I liked the mystery that surrounded Susan, which hits you smack bang in the face in the first pages of the novel. I liked how Susan was represented by Haywood as a puzzle or enigma. My money was on some kind of trauma from an accident (I was somewhat close in my estimations) and then I gravitated towards Susan sitting on the autism spectrum. Either way, I enjoyed the chance to get to know Susan. As the book progresses we learn more about Susan’s childhood and life as a young adult through the flashbacks that were included in this novel, as well as her interactions with the delightful characters in this novel. It becomes apparent that Susan is a very quirky woman set in her ways, but at times, her reasoning did make sense and even seemed rational. I admired her for sticking to the routines that made her feel safe. All the same, it was thrilling to see her break free from her restrictions and live in the moment in the latter stages of the book.

Supporting Susan is a fine cast of individuals who are all fully fleshed out characters. Protagonists such as Susan’s brother Edward, memories of her mother and father, aunt Sylvia, her twin cousins, neighbour Kate, friend with benefits Richard, university pal Brigid and finally Rob are all so full of life they burst out from the pages of this novel. As the book is solely narrated by Susan in first person, we get an excellent feel for these characters in the eyes of Susan. Her observations of the people in her life are sharp, nuanced and even a crack up at times! The Cactus is a book that I would definitely say is a character dominated novel. The narrative, which mainly revolves around the battle for Susan’s mother’s inheritance and Susan’s impending motherhood, shapes itself around the character set of this delightful novel.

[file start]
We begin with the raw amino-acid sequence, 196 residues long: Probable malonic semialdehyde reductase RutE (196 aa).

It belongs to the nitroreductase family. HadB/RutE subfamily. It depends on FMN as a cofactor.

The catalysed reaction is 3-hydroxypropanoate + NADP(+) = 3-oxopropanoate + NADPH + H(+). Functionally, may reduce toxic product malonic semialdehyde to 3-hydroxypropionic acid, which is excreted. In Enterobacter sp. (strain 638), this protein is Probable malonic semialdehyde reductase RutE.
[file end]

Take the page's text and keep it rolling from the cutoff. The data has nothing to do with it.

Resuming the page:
In terms of themes, The Cactus works well to draw our attention to a number of issues. Within the novel, Haywood examines memories, upbringing, sibling rivalry, alcoholism, serious illness, grief, lost love, inheritance disputes, marital problems, single parenthood, adoption and mature age pregnancy. Each of these themes are coloured in perfectly by Haywood. I appreciated the lens in which Haywood puts on these topics, through the unusual guise of Susan Green, the lead.

On the whole I loved this novel, very much. There was only one small drawback. The book beats slowly. It took me much longer than usual to get through The Cactus but I did seem to savour every word. However, as a fast reader, this aspect of the book perplexed me! Despite my reservation about the slow pace, I took great joy in being a part of Susan’s rise. It really was a touching experience to watch her grow into her own and embrace all facets of her life. The final message I took from this book is that it is never too late to bloom, do not let life pass you by!

The Cactus is a simply wonderful debut. Sarah Haywood definitely has a new fan!

The Cactus by Sarah Haywood was published on 30th January 2018 by Hachette Australia. Details on how to purchase the book can be found here.

To learn more about the author of The Cactus, Sarah Haywood, visit here.

*I wish to thank Hachette Australia for providing me with a free copy of this book for review purposes.

 

 

 

2 thoughts on “Book Review: The Cactus by Sarah Haywood

    1. Thank you! It has great charm and the cover, that’s something else! If you loved Eleanor Oliphant I think you will appreciate this one. It came to me via a request from the British publisher, Two Roads, who then organised an Australian copy to come to me via Hachette Aus!

      Liked by 1 person